You see, I ran a passenger train today. Make no mistake, it was GREAT to get out of the Yard Limits and stretch the legs again! (For me, few things in railroading are as personally rewarding as makin' speed aboard a hustlin' engine. If it weren't for certain circumstances, I would hit the road again in a heartbeat.) But, it wasn't only the fact of getting out of the yard and clickin' along the main. It was some other things, too. It sort of goes like this...
It was a GORGEOUS day in the Ozarks. The morning dawned nice and clear... but a crisp 24 degrees. The heaters aboard A&M 58 were up to the task though, and when I arrived at the terminal, Cherokee Bob (of our Mech. Dept.) already had the engine idling and waiting... fully serviced and rearin' to go. Climbing aboard with my grip and small ice cooler... the cab was toasty warm and I just had a feeling a great day was ahead.
I informed Jeremy (the Conductor) that today we were going to be doing some detective work.
You see, I had taken an old Frisco 1908 Employe Time Table and jotted down some milepost locations for some obscure towns that were listed on said TT. Towns that I've always wondered about, in regards to just exactly "where" these places were. Also, I wanted to compare what I was seeing in RE to a location to the real world. (Didn't seem right in the RE DEM terrain.)
The goals were to find the following town locations:
MP 407.8 Smeltzer (Siding/spur length not noted)
MP 403.6 Meadows 49 cars
MP 398.2 Stewart (Siding/spur length not noted)
MP 382.7 Walkers 15 cars
Smeltzer turned out to be just about under where I-40 passes overhead leaving Van Buren.
Meadows turned out to be where it wasn't supposed to be. You see, I've seen diesel era photos near the road crossing we call "Bond Special" labeled as being near Meadows. It ain't... not even close. However, NOW I know where the sure'nuf Meadows was!
Next up was Stewart. This little hamlet was in a beautiful and isolated area north of the existing town of Rudy that has a large creek of emerald blue water (Frog Creek) that runs along some 80' bluffs, complete with pine trees, cedar trees, and hardwoods along the top. Accenting the scene today was the snow that was highlighting all the areas it had stuck to. I've always loved this scene... but had no idea a small town had been a stones throw away!
Last detective work was Walkers. Another isolated location, but nothing near as impressive as Stewart.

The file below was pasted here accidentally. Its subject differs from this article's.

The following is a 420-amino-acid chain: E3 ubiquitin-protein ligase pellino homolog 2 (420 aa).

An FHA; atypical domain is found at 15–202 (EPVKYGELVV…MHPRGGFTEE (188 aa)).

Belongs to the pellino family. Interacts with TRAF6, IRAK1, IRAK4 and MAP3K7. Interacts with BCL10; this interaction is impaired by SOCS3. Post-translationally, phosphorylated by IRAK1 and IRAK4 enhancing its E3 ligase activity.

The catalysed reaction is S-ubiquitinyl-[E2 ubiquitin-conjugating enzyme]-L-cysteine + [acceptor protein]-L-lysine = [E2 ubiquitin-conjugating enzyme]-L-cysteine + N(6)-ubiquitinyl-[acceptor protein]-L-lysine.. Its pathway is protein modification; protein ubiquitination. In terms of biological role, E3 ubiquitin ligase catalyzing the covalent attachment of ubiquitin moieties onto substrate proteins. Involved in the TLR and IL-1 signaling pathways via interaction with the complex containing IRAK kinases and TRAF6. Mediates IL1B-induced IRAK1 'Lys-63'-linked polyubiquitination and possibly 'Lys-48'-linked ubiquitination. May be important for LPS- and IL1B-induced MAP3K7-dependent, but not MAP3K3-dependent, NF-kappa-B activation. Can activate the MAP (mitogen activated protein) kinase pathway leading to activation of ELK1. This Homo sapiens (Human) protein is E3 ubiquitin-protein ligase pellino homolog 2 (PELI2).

As I motored smartly along this line that I've known so long... I found myself time-tripping to what it must have been like "back then". I'm talking about a time when carbon arc headlights were gallantly trying to light the way ahead... albeit dimly. The terms "Mogul" and "Ten Wheeler" and "Consolidated" were synonomous with railroading. A time when a mountain grade typically meant helpers... and helpers typically meant a helper station.
As I rattled over the south switch at Chester at the allowable... I took in the scene before me as well as railside. Make no mistake, Chester still has a aura about it that is about as backwoods as you can get... but my how things were different "back then". Today, I again saw the truncated siding that occasionally holds MOW equipment. Almost model railroad in length, it is so small.
Well, "back when", Chester was a going place. There was a small roundhouse here, a turntable, water, coal, depot, a full length pass track... even a small yard. There was light industry that received rail service... AND... it was a helper station. It had assigned locomotives and crews that operated out of Chester, shoving heavy freights and helping passenger trains up Boston Mountain grade to the summit town of Winslow. And talking of trains to help: Did you know every day in 1908 there were FOURTEEN scheduled passenger trains through Chester? There were four SECOND CLASS freights two scheduled locals... and according to records a whole slug of extras north and south. Railroading.
Then of course there is Winslow. Top of a grade both ways. This is where helpers would hole up until they had a slot where they could ease back down the grades to help another train up and over. Even though today's Winslow still retains a charm its own... today's Winslow cannot COMPARE to the Winslow of "back when": Helpers in town simmering and waiting their turn to head back downgrade. Freights storming out of the tunnel with a smokey display of gritty railroading and taking the siding to make way for First Class psgr train #4, the "Texas Limited", to storm past and plunge into the tunnel and start its harrowing decent of Boston Mountain grade.
This is good stuff, Maynard.
And so today was a great day. I got to get out and run a train through the mountains that I've known and loved for so long aboard rails that I've also been fascinated with for a long time. I got to imprint visualizations of some obscure locations I've wondered about for years. AND, I really did some heavy time tripping to "back then".
My remembrances of experiences of the Frisco's diesel years on this line are great. But you know, I get to enjoy very, very similar experiences pretty often on this railroad in its present incarnation as the A&M. However... can you IMAGINE what this line must have been like "back when"?
Man, I sure can. That is why I am SOOO PUMPED!
Anyway... below are a couple of quick pics from Winslow I took today that I want to share. First one was during our runaround move, second one I was on the train and getting ready to whistle off and head for the tunnel.
Oh, by the way... I shot a series of pictures the other snowy day at work. Soon I intend to share a pictorial essay with you about one day on the railroad. However, that will wait for another time.
Tonight though, it's Winslow, Arkansas: A town that left an everlasting impression upon me back in the early '70's.
Wow... wonder what it would look like to build a 1900's version of Winslow?